Take the 2-minute tour ×
Mathematics Stack Exchange is a question and answer site for people studying math at any level and professionals in related fields. It's 100% free, no registration required.

The width $w$ of a partial ordered set(poset) is defined as the cardinality of the maximum antichain. By Dilworth Theorem, we know it is equivalent to the minimum number of chains in any partition.

If we denote an antichain as $A$ and a partition into chains as $P$, then we know $|A| \leq |P|$. And Dilworth Theorem tells us that $\exists A_0, P_0$ s.t. $w = |A_0| = |P_0|$.

Similarly, if we denote a chain as $C$ and a partition into antichains as $Q$, then $\exists C_0, P_0$ s.t. the height $h = |C_0| = |Q_0|$.

Since $|A| \leq |P|$ always holds, to meet the equality, we try to decrease $|P|$, which means we partition the set into fewer chains. However, since the cardinality of the set is fixed, this will make (some of) the chains longer. This means we may increase $|C|$. And the question is, does there always exist $P = \{C_1, C_2, \dots, C_k\}$ s.t. $|P| = |P_0|$ and $|C_i| = |C_0|$ for some $i$?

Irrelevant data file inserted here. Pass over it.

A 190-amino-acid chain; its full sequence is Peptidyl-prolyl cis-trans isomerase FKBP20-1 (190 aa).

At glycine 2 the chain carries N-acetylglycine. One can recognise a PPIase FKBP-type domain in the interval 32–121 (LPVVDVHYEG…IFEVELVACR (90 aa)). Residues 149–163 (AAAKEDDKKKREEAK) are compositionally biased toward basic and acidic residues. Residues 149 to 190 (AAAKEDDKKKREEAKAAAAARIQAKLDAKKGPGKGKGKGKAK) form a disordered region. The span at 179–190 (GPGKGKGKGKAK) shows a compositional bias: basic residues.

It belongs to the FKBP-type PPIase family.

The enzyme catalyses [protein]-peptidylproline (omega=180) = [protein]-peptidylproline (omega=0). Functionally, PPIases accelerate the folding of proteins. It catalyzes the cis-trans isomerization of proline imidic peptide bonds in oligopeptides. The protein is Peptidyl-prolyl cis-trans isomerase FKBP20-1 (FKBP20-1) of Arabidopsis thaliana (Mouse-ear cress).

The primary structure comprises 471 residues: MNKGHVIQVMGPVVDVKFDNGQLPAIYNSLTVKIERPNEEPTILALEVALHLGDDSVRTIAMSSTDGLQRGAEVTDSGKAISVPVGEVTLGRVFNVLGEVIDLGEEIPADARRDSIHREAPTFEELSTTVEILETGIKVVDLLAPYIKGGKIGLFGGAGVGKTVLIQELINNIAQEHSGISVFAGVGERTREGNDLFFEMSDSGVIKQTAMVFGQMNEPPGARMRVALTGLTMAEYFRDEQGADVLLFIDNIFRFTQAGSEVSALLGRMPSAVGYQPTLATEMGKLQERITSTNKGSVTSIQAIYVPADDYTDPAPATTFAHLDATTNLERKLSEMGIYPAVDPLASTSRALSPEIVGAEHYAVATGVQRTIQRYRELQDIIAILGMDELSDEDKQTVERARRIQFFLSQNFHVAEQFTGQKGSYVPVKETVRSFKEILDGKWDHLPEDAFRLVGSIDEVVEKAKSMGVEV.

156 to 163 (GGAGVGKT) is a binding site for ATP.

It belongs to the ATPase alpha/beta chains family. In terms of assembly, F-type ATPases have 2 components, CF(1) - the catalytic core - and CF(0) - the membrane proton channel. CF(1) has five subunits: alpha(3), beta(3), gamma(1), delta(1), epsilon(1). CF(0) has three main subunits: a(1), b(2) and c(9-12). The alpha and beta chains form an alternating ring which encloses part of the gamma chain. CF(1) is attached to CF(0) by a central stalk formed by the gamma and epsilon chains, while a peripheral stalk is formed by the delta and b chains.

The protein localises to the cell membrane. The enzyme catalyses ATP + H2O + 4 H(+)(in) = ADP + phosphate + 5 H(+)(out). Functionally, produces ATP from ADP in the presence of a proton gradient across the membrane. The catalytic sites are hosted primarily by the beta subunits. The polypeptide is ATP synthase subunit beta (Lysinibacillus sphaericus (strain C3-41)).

(That is to say, does there always exist a partition into chains with minimum $|P|$ and maximum $|C|$?)

share|improve this question

Your Answer

 
discard

By posting your answer, you agree to the privacy policy and terms of service.

Browse other questions tagged or ask your own question.